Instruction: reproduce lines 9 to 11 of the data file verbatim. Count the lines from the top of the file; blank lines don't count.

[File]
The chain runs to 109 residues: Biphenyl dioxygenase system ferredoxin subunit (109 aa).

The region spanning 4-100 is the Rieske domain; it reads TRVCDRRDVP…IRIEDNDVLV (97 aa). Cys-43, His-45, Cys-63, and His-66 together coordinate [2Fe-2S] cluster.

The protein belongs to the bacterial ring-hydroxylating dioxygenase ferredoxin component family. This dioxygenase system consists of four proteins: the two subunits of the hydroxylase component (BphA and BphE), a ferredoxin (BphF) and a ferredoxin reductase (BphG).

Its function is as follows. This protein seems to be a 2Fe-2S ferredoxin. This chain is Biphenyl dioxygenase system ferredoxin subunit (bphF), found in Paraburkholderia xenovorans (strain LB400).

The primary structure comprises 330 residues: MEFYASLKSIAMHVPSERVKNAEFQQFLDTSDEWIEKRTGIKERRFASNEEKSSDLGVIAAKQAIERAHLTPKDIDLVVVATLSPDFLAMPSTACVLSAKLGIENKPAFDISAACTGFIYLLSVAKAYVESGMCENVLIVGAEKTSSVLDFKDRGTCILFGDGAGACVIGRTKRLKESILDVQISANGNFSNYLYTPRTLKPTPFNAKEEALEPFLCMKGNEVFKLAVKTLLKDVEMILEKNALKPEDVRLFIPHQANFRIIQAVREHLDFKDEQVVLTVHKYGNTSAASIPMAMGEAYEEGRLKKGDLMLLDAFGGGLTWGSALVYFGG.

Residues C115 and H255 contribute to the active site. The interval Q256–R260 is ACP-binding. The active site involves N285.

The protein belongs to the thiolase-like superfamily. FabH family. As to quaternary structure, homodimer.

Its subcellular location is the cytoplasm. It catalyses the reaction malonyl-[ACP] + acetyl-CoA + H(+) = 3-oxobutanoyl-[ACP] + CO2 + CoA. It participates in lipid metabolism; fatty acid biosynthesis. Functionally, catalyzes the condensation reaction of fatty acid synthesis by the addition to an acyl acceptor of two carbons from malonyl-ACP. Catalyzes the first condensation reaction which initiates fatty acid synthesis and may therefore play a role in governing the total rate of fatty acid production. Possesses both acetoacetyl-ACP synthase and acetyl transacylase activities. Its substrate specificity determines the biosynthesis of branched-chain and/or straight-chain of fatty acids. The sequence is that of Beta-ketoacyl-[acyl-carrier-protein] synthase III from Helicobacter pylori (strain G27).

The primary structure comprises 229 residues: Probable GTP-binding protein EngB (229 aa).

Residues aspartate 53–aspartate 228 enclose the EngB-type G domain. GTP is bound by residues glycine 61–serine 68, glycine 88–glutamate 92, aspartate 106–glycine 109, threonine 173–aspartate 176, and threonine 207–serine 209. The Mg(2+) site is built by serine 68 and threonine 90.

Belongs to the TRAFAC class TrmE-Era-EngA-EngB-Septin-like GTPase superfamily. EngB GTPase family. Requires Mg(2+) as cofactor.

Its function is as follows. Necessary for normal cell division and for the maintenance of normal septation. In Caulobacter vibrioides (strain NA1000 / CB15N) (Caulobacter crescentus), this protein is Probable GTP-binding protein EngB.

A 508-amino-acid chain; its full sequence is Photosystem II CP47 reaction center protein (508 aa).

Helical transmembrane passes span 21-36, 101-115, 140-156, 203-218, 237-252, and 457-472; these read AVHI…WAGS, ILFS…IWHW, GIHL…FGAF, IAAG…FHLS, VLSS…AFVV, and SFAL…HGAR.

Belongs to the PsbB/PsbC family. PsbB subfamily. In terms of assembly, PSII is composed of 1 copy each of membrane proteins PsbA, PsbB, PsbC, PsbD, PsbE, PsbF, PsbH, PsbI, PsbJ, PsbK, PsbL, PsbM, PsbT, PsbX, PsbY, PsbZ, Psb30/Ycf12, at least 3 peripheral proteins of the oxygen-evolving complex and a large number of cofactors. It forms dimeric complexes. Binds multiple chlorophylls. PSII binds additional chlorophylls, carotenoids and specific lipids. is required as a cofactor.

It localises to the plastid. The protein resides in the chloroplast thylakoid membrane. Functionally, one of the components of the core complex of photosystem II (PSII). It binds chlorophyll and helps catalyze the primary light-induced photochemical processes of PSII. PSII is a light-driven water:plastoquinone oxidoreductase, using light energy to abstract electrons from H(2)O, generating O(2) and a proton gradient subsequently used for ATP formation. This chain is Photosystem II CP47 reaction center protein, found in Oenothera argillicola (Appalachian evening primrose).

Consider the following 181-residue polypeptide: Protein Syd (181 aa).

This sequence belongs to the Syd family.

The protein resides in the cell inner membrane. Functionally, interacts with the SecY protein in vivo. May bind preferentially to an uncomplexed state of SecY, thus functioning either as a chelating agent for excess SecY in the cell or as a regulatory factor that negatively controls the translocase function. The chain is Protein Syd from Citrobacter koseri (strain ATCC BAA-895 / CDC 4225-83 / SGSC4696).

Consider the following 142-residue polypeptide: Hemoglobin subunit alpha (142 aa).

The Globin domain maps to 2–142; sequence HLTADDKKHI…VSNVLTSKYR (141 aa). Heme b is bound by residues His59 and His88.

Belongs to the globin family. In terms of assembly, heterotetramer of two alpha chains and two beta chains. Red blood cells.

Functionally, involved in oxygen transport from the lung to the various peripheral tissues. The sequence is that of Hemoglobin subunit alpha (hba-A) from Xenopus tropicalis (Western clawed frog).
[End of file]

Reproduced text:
The primary structure comprises 229 residues: Probable GTP-binding protein EngB (229 aa).

Residues aspartate 53–aspartate 228 enclose the EngB-type G domain. GTP is bound by residues glycine 61–serine 68, glycine 88–glutamate 92, aspartate 106–glycine 109, threonine 173–aspartate 176, and threonine 207–serine 209. The Mg(2+) site is built by serine 68 and threonine 90.

Belongs to the TRAFAC class TrmE-Era-EngA-EngB-Septin-like GTPase superfamily. EngB GTPase family. Requires Mg(2+) as cofactor.